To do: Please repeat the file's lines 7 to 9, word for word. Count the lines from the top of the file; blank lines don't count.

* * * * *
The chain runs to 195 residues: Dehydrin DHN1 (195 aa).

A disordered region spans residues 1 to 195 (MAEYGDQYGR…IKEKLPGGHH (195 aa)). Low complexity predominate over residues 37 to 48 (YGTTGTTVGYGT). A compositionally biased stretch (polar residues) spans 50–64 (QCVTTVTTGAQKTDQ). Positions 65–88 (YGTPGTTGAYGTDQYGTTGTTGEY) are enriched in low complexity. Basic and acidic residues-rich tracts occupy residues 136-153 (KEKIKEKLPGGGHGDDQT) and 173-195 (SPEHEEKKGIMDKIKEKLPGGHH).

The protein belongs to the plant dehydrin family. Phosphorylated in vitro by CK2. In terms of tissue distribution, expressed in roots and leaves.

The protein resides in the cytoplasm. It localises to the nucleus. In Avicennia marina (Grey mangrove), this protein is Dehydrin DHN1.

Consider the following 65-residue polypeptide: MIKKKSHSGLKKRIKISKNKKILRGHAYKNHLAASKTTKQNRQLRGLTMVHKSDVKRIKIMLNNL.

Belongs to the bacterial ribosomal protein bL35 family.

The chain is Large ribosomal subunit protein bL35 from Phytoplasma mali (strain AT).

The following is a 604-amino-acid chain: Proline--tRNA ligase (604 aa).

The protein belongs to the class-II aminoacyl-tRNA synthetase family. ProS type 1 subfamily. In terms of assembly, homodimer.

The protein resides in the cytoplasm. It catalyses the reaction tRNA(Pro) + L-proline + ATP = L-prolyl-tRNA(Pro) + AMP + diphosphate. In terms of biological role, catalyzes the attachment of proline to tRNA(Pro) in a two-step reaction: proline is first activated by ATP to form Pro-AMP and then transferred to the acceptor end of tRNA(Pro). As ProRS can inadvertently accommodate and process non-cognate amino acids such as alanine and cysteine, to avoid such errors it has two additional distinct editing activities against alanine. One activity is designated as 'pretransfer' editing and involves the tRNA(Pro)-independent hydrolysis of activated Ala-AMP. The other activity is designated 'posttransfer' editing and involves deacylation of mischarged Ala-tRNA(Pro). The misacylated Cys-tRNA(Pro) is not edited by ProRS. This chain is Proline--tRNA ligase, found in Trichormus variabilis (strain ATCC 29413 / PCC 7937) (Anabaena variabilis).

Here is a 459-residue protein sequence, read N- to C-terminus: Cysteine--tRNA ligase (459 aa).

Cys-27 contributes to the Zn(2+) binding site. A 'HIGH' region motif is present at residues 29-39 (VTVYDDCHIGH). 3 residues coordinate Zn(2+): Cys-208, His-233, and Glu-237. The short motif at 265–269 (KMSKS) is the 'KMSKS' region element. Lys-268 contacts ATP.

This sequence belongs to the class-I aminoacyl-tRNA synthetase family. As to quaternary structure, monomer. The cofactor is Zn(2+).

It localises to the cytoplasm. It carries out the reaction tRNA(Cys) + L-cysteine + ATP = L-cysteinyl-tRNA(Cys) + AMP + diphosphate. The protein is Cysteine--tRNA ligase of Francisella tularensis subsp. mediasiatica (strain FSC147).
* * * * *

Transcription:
The chain is Large ribosomal subunit protein bL35 from Phytoplasma mali (strain AT).

The following is a 604-amino-acid chain: Proline--tRNA ligase (604 aa).

The protein belongs to the class-II aminoacyl-tRNA synthetase family. ProS type 1 subfamily. In terms of assembly, homodimer.